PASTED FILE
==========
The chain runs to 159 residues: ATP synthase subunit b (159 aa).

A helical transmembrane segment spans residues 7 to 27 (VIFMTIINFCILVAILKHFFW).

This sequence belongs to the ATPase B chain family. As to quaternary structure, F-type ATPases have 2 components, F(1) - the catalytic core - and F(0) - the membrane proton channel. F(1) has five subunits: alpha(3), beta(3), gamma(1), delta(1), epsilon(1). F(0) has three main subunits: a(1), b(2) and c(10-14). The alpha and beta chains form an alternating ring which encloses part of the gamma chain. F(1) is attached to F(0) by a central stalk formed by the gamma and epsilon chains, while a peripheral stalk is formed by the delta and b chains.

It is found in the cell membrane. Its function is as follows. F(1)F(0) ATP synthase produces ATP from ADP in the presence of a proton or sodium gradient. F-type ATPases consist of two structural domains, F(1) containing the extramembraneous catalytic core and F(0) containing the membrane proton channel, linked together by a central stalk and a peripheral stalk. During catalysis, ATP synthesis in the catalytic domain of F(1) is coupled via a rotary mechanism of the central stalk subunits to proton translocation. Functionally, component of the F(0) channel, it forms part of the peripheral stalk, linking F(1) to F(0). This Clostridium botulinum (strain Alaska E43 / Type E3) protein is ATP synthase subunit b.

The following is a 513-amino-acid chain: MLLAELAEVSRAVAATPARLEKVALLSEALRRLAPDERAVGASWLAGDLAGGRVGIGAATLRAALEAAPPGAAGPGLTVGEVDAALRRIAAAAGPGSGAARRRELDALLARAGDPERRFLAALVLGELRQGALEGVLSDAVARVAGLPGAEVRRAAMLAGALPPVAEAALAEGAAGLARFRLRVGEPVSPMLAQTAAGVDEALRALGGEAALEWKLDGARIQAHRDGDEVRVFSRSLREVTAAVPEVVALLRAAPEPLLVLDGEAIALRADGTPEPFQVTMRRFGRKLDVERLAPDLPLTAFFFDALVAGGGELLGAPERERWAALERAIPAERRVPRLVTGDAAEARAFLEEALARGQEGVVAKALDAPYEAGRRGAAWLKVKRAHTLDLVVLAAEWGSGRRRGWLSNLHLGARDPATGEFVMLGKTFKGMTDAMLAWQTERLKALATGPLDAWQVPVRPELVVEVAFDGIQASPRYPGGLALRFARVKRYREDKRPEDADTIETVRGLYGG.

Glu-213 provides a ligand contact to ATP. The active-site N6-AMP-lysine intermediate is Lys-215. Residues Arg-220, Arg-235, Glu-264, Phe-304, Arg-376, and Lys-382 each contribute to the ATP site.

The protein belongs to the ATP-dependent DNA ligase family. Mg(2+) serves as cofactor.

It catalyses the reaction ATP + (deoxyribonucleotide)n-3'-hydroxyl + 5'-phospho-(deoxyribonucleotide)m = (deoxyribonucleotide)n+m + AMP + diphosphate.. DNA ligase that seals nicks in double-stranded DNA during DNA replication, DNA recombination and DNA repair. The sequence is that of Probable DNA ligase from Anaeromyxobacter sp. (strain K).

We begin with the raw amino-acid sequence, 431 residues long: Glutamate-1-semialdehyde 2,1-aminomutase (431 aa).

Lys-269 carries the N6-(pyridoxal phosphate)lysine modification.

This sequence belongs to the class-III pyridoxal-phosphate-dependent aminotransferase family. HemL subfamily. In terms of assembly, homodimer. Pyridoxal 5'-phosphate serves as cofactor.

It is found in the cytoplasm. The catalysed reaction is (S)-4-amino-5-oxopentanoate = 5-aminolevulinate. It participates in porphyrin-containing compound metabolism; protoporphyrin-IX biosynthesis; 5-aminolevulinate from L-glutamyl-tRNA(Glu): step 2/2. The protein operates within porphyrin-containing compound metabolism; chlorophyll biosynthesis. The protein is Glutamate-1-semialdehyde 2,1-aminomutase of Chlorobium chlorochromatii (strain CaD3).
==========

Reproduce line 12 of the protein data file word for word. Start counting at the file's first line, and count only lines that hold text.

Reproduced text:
It is found in the cytoplasm. The catalysed reaction is (S)-4-amino-5-oxopentanoate = 5-aminolevulinate. It participates in porphyrin-containing compound metabolism; protoporphyrin-IX biosynthesis; 5-aminolevulinate from L-glutamyl-tRNA(Glu): step 2/2. The protein operates within porphyrin-containing compound metabolism; chlorophyll biosynthesis. The protein is Glutamate-1-semialdehyde 2,1-aminomutase of Chlorobium chlorochromatii (strain CaD3).